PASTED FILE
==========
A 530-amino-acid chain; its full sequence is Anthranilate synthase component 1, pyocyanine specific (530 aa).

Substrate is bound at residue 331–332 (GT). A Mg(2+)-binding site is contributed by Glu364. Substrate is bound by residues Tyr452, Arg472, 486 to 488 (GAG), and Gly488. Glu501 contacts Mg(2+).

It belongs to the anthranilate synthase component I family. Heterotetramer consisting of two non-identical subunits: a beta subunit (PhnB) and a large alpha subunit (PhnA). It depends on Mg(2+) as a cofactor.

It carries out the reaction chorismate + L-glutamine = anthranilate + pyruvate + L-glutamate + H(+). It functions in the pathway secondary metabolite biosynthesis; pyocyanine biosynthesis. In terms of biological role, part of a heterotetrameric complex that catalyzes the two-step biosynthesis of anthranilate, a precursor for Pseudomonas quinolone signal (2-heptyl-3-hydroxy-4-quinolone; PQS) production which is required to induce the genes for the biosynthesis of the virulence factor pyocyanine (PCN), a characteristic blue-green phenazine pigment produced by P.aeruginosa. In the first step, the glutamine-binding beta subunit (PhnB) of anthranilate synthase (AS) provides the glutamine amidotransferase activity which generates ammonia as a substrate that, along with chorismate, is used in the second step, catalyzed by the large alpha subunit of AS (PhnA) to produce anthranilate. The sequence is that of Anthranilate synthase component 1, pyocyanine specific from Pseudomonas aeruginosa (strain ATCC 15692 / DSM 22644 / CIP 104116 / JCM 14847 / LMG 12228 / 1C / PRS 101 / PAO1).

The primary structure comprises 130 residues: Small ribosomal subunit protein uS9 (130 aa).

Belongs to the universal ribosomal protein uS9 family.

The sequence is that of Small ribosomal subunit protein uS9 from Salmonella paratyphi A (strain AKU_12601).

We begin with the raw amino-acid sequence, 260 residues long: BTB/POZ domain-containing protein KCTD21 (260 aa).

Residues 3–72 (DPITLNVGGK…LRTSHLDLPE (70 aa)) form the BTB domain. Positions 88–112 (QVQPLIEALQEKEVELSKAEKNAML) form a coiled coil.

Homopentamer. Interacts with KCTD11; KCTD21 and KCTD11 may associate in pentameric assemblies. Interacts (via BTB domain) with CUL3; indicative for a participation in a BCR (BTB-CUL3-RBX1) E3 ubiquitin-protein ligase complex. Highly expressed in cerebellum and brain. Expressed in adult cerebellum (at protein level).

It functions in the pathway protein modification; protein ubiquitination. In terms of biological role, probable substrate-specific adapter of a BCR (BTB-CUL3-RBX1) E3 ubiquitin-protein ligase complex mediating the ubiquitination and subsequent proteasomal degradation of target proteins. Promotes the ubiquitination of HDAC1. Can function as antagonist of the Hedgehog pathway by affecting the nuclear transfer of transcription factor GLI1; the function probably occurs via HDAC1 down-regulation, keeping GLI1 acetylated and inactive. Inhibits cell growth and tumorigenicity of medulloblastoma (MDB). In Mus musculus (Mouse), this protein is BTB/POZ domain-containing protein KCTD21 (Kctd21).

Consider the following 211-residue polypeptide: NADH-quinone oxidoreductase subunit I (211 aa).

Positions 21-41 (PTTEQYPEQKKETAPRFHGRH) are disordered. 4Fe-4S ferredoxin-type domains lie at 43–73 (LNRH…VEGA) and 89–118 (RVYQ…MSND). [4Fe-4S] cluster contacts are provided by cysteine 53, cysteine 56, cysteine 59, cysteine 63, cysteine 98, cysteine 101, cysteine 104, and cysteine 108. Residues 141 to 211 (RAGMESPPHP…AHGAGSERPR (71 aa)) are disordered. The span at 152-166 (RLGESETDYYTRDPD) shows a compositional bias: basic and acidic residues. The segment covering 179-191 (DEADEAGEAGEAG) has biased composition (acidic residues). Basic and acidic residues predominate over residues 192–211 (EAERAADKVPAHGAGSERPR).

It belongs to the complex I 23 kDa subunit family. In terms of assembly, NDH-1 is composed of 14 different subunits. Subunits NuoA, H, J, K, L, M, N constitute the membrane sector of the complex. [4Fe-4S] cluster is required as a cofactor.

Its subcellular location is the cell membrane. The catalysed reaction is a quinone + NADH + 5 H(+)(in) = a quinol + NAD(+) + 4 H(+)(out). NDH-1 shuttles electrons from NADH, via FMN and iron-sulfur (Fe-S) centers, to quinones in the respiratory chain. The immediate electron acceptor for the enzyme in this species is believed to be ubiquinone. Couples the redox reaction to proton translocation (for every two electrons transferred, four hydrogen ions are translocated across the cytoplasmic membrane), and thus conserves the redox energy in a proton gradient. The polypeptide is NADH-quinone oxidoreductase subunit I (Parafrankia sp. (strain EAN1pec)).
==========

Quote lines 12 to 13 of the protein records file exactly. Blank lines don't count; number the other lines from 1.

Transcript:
Consider the following 211-residue polypeptide: NADH-quinone oxidoreductase subunit I (211 aa).

Positions 21-41 (PTTEQYPEQKKETAPRFHGRH) are disordered. 4Fe-4S ferredoxin-type domains lie at 43–73 (LNRH…VEGA) and 89–118 (RVYQ…MSND). [4Fe-4S] cluster contacts are provided by cysteine 53, cysteine 56, cysteine 59, cysteine 63, cysteine 98, cysteine 101, cysteine 104, and cysteine 108. Residues 141 to 211 (RAGMESPPHP…AHGAGSERPR (71 aa)) are disordered. The span at 152-166 (RLGESETDYYTRDPD) shows a compositional bias: basic and acidic residues. The segment covering 179-191 (DEADEAGEAGEAG) has biased composition (acidic residues). Basic and acidic residues predominate over residues 192–211 (EAERAADKVPAHGAGSERPR).